Luxor’s hidden historical gems

June 8, 2012 · 3 comments

If you’re planning a holiday in Luxor, there are a few places that you’ll almost certainly visit such as Karnak and Luxor Temples, and the Valley of the Kings. These are the most popular tourist destinations in Luxor and so you’re likely to be confronted by a throng of other tourists, not to mention the mass of street vendors who will hassle you to buy their wares. Of course there is a good reason why these places are so popular, but it often means you’ll miss out on some other excellent sites. Here are some the best sites that are not usually part of the tourist circuit.

Deir el-Medina

Deir el-Medina
Photo by Troels Myrup, on Flickr

The workmen’s village of Deir el-Medina is just to the west of the famous Colossi of Memnon. What makes Deir el-Medina a great place to visit is that you get all three aspects of Ancient Egyptian life in one site; tombs, temples and a town all in one. The village belonged to the workers who built the tombs in the Valley of the Kings, and their temple to the goddess Hathor is remarkably well preserved. This gives you an excellent snapshot of the lives of a closely knit community, and chances are you’ll have the entire site to yourself.

Temple of Seti I

Temple of Seti I at Abydos (IX)
Photo by isawnyu, on Flickr

Also called the Temple of Millions of Years, this temple is the furthest north on the Luxor’s West Bank. Only the innermost parts of the temple remain, but what remains of the outer court and enclosure wall gives you an idea of the grand scale of the temple. Its location means that tourists tend not to venture this way, which allows you to explore its dark corridors in peace. The importance of the Temple of Seti I is that it was the first stop on a ceremonial procession known as the Beautiful Feast of the Valley; an annual celebration that the Ancient Egyptians performed for over a thousand years.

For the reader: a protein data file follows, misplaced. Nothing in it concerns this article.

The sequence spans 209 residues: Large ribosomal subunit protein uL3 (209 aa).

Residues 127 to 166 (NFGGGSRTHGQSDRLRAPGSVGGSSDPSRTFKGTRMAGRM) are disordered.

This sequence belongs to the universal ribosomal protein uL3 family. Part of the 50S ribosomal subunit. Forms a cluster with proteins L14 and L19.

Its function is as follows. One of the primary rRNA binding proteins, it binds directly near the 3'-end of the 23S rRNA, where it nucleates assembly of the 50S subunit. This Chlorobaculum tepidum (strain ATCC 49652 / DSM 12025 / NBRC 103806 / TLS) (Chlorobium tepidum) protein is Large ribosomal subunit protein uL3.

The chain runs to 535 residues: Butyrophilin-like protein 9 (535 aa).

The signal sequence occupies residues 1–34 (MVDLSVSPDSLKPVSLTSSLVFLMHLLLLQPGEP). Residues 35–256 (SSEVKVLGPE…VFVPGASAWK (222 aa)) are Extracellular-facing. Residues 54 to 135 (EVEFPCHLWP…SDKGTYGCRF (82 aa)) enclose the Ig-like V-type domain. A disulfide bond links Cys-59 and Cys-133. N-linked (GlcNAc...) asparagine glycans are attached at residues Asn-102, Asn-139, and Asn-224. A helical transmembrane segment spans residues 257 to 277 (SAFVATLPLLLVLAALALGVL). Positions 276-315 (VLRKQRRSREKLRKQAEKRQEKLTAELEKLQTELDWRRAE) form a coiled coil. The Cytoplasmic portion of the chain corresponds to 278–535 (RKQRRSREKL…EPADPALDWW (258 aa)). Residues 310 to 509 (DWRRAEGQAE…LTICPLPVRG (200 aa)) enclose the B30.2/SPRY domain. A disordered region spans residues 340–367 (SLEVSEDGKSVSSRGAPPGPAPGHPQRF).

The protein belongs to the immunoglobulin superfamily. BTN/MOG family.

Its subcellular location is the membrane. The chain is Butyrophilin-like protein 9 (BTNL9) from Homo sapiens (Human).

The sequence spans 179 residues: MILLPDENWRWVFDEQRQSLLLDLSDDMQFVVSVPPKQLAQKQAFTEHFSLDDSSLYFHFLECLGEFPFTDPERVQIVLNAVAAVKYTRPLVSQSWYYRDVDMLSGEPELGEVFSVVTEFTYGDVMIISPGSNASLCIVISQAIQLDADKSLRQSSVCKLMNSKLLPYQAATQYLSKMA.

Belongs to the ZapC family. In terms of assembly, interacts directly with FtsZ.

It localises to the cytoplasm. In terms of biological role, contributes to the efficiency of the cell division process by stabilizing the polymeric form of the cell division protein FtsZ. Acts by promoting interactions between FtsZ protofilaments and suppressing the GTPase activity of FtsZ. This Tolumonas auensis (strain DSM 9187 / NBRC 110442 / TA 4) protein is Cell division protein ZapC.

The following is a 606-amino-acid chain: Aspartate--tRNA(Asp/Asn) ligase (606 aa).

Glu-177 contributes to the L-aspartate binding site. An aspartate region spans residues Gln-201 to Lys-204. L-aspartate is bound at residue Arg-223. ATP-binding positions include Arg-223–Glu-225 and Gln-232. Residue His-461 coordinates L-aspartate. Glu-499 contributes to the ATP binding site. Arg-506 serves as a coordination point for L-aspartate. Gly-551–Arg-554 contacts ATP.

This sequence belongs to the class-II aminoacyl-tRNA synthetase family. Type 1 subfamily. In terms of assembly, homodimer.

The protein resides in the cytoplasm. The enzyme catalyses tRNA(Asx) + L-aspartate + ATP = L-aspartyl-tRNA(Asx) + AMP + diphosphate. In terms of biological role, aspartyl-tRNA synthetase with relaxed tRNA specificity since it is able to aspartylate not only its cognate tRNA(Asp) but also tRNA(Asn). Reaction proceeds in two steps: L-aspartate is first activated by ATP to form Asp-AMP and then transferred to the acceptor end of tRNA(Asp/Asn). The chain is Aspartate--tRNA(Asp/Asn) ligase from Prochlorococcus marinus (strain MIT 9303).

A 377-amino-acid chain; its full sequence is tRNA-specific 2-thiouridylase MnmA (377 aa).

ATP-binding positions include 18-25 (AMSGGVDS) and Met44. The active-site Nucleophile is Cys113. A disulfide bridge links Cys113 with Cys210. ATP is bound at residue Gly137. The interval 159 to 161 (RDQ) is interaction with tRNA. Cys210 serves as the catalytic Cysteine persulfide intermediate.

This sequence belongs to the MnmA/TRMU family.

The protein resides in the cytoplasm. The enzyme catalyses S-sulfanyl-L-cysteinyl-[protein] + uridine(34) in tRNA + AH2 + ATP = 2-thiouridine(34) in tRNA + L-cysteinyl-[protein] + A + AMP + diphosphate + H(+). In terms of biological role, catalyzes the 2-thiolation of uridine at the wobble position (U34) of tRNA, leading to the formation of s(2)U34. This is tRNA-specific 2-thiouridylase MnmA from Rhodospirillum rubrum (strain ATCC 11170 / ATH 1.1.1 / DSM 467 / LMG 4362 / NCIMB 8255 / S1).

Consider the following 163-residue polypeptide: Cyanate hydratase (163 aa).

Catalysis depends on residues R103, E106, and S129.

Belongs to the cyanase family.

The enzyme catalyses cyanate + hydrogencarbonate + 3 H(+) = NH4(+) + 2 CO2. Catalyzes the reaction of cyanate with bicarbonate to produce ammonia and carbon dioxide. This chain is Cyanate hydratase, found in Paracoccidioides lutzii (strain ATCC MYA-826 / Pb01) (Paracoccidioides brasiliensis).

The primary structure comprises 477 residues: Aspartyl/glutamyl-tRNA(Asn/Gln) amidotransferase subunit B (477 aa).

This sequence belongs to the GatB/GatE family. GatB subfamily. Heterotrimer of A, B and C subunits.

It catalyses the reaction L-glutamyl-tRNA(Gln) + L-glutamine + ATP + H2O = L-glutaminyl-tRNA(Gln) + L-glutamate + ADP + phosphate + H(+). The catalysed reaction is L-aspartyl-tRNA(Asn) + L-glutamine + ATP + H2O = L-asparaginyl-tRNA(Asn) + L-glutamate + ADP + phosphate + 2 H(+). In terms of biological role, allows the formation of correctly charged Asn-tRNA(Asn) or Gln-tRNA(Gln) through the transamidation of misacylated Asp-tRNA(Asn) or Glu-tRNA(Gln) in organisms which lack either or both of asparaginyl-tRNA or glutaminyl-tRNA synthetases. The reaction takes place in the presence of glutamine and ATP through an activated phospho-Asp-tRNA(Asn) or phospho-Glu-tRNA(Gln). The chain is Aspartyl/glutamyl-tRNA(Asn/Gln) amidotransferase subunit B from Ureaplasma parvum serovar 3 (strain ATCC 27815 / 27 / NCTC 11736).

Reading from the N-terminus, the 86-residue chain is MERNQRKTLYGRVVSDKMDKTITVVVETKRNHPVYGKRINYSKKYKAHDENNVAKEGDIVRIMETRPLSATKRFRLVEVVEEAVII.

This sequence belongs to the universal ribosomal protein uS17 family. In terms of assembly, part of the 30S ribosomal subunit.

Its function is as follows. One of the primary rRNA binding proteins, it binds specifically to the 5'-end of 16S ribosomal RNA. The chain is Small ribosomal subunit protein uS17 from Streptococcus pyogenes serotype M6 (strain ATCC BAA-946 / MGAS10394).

Valley of the Kings – Ramesses VI

Temple Reliefs at Abu Simbel (VI)
Photo by isawnyu, on Flickr

The Valley of the Kings is one of the most famous sites in Egypt, and is going to be packed full of tourists, this is true. However, with about thirty tombs to choose from, some are going to be a lot busier than others. Tutankhamun’s tomb is going to be the worst offender for this, and although it’s the most expensive and the most popular you won’t see a whole lot as most of the artefacts are in the Cairo Museum.

The tomb of Ramesses VI (KV9) is less popular but much more interesting. In this tomb you can find a number of illustrated texts on Ancient Egyptian mythology and theology, and superbly preserved astronomical scenes on the ceiling. Because this tomb has less demand than some others, you’ll get much more time to look around and take everything in.

With the exception of the Valley of the Kings, there are a lot of great sites on Luxor’s West Bank within walking distance of one another. The desert area between Deir el-Medina and the temple of Seti I is also home to the site of the Asasif Necropolis, where archaeologists are currently working to excavate Egyptian tombs. If you’re lucky you might be able to see some real life Indiana Jones moments in action.

This guest post was written by Jamie Gibbs, the resident blogger for travel insurance comparison site,

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{ 3 comments… read them below or add one }

Lorna June 10, 2012 at 12:06 PM

Looks like a nice historical place to visit


Jamie Gibbs June 11, 2012 at 11:32 AM

Thanks for having me! If anyone decides to take a trip to Luxor, be sure to check out those sites. You don’t be disappointed :) A word of advice – if you’re going to the Temple of Seti I, bring water! Taxis don’t pick up from here too often, so the walk back under the Egyptian sun will make you a little thirsty.


AdventureRob June 14, 2012 at 2:38 AM

Thanks Jamie, good advice!


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